Why is my Office 365 bill so complicated?!

We get this question almost every month, so here is the answer!

We’re a Microsoft Silver Partner, so we work closely with Microsoft to ensure that we bill you exactly for the correct quantities of Office 365 licences you are using, consequently we follow Microsoft’s logic when it comes to billing our customers for Office 365 services.

The plus side of this billing system is that you only pay for what you use, to the nearest day.  So if you ask us to activate an Office 365 Business Premium licence for a new member of staff, and they leave after a week, as long as you told us to cancel their licence, you will only pay for the few days when the service was in use.

On the down-side, it makes understanding your monthly charges a bit more complex that it needs to be…

For example, in the illustration below, Joe Bloggs Ltd has the following Office 365 Services in use at the end of the month:

  • 21 Licences for “Office 365 Business Essentials” at £5.30 each.

However, on their monthly invoice, this is represented as 3 invoice lines…

The reason is simple, Microsoft bill us (and we bill you) in advance for your Office 365 services.  As such if you add or remove a licence, an adjustment needs to be made to make sure you are charged for what you actually used, rather than what Microsoft thought you would use.  This is done by way of two additional invoice lines:

  1. A credit line for what you were charged before (pro-rated based on the date of the change).
  2. A new invoice line with the revised quantity (pro-rated based on the date of the change).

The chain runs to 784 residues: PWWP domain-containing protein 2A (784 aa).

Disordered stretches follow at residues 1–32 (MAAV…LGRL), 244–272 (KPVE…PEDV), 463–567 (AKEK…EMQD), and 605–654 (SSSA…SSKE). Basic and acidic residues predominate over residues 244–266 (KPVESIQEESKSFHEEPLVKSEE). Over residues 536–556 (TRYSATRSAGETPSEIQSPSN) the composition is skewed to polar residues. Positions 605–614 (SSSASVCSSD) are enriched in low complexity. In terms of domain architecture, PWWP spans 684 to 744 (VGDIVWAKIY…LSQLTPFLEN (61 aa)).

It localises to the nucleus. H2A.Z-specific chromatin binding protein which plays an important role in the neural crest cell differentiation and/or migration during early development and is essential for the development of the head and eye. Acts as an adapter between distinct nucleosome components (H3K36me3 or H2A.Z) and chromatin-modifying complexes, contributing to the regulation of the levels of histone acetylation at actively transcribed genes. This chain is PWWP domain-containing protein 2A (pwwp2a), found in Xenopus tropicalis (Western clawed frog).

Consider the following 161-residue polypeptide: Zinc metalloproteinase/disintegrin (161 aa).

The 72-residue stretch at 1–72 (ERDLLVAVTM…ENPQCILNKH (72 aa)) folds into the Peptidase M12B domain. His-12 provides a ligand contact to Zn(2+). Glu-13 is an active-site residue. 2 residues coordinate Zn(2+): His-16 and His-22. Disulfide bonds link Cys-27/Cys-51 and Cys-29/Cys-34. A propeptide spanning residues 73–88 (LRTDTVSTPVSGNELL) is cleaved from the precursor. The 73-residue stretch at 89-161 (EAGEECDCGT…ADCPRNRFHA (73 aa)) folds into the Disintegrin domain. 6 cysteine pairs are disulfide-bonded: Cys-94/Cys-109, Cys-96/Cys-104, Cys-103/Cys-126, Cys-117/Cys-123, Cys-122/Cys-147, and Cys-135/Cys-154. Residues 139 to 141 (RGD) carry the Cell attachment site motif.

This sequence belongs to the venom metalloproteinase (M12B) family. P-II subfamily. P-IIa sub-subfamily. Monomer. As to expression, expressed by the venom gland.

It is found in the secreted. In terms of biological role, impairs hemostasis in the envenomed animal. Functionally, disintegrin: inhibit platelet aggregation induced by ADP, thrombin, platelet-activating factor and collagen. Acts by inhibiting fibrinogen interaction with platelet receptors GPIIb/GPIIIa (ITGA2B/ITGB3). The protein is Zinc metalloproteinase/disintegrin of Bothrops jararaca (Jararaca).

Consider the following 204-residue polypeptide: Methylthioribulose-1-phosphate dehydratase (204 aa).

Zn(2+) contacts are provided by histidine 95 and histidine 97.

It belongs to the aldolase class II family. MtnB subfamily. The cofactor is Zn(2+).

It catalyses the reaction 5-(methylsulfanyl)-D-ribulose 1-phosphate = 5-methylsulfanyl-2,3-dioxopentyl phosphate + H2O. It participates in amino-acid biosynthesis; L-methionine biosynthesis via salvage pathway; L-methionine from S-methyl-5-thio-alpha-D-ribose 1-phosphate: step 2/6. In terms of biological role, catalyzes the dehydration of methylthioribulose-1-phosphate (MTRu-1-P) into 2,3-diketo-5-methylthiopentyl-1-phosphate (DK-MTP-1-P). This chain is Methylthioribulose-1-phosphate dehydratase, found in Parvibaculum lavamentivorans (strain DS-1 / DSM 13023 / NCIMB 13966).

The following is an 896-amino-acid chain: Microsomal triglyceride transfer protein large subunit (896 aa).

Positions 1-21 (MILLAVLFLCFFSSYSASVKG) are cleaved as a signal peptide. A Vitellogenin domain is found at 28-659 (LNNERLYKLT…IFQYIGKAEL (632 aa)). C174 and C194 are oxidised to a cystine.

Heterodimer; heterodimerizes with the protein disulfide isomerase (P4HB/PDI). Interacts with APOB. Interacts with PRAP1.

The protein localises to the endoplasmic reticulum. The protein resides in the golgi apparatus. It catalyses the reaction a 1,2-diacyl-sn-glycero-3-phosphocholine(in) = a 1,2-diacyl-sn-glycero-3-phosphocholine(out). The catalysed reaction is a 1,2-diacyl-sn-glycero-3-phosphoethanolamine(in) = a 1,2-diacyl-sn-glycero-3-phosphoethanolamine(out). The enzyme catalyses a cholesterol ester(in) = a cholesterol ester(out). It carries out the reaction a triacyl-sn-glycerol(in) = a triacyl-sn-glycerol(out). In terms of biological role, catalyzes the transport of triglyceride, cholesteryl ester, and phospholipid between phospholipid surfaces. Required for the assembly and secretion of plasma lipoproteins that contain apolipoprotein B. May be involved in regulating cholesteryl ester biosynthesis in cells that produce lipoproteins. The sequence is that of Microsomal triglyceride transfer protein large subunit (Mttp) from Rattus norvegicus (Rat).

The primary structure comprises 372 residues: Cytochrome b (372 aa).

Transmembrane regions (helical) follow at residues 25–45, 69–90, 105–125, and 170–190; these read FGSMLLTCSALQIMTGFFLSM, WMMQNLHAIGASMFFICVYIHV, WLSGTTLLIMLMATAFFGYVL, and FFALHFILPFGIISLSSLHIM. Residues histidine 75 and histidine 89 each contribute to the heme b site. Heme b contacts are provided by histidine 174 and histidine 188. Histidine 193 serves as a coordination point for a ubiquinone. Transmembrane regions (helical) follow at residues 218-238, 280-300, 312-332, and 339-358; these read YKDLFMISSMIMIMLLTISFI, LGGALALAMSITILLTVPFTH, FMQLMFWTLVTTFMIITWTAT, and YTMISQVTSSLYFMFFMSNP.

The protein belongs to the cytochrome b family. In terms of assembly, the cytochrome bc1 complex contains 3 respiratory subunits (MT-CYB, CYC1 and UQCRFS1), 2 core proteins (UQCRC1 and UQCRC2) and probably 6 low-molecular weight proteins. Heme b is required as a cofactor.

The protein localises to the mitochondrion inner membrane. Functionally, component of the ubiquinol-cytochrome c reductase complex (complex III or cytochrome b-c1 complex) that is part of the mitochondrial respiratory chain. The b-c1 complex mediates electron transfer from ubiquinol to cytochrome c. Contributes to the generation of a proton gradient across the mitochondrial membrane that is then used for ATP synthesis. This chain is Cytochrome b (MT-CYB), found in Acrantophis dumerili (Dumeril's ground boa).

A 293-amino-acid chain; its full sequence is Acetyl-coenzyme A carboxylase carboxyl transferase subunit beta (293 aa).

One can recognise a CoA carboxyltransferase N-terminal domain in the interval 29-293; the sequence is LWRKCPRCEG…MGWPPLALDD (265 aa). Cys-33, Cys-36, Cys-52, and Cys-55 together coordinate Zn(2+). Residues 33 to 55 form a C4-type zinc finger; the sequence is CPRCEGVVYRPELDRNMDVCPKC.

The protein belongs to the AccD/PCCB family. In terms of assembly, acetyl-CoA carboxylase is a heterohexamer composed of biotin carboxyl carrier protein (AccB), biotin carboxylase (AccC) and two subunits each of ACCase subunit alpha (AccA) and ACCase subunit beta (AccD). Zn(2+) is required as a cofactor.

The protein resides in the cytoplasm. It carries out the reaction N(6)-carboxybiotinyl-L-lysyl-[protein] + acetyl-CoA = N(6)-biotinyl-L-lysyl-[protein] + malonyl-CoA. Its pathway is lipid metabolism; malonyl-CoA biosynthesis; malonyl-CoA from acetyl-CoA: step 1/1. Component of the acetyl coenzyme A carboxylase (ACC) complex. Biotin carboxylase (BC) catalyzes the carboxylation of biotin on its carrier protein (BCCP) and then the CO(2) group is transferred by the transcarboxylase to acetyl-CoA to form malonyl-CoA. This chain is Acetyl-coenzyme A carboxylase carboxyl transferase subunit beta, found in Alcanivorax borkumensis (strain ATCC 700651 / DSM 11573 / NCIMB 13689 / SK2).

Take a look at this example.  Here, our client increased their usage of Office 365 Business Essentials from 20 to 21 licences on the 3rd June.

Invoice for July 2019


So, in June, it was nice and simple. We invoiced the client for 20 licences, happy days.

However in our July invoice, we have to acknowledge that the client added an extra licence in the previous month.  Rather than add a single invoice line to do this, Microsoft insist on two invoices lines, a credit and a revised charge.

So looking at the July invoice, Item (1) is our charge in advance for the full month of July.  Simple.

With item (2), we re-invoice the partial month with the new quantity of 21 users.

With item (3), we credit the client for the 20 licences that were in use from the 3rd June, when they added a new licence.

So the net effect of items 2 and 3 is a charge of £4.93, which represents the extra cost for the month of June, for the additional licence that was in use from the 3rd.

And so it continues from month to month, with a series of advance charges, credits and revised charges.  It gets messier if you have different licences in use.  So if you have have a mixture of “Office 365 Business Premium” and “Office 365 Business Essentials” licences, plus add-on products like Office 365 backup services, you could end up with 9 or more lines on an invoice for 3 services!

It’s complicated at first glance, but it makes good accounting sense once you understand it.

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